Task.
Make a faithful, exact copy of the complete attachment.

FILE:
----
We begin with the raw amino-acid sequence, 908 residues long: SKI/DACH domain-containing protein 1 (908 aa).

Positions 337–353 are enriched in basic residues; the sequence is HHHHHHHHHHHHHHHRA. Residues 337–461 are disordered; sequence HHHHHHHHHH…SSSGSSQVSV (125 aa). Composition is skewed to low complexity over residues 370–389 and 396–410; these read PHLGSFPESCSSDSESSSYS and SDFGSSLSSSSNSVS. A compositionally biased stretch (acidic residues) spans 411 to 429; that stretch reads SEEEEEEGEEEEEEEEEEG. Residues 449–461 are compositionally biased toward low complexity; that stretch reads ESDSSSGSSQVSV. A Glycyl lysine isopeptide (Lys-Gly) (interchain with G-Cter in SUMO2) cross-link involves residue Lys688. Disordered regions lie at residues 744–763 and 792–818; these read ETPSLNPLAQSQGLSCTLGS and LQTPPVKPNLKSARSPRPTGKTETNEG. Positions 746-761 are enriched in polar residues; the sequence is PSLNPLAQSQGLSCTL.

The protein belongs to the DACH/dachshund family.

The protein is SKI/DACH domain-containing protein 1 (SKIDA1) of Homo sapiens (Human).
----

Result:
We begin with the raw amino-acid sequence, 908 residues long: SKI/DACH domain-containing protein 1 (908 aa).

Positions 337–353 are enriched in basic residues; the sequence is HHHHHHHHHHHHHHHRA. Residues 337–461 are disordered; sequence HHHHHHHHHH…SSSGSSQVSV (125 aa). Composition is skewed to low complexity over residues 370–389 and 396–410; these read PHLGSFPESCSSDSESSSYS and SDFGSSLSSSSNSVS. A compositionally biased stretch (acidic residues) spans 411 to 429; that stretch reads SEEEEEEGEEEEEEEEEEG. Residues 449–461 are compositionally biased toward low complexity; that stretch reads ESDSSSGSSQVSV. A Glycyl lysine isopeptide (Lys-Gly) (interchain with G-Cter in SUMO2) cross-link involves residue Lys688. Disordered regions lie at residues 744–763 and 792–818; these read ETPSLNPLAQSQGLSCTLGS and LQTPPVKPNLKSARSPRPTGKTETNEG. Positions 746-761 are enriched in polar residues; the sequence is PSLNPLAQSQGLSCTL.

The protein belongs to the DACH/dachshund family.

The protein is SKI/DACH domain-containing protein 1 (SKIDA1) of Homo sapiens (Human).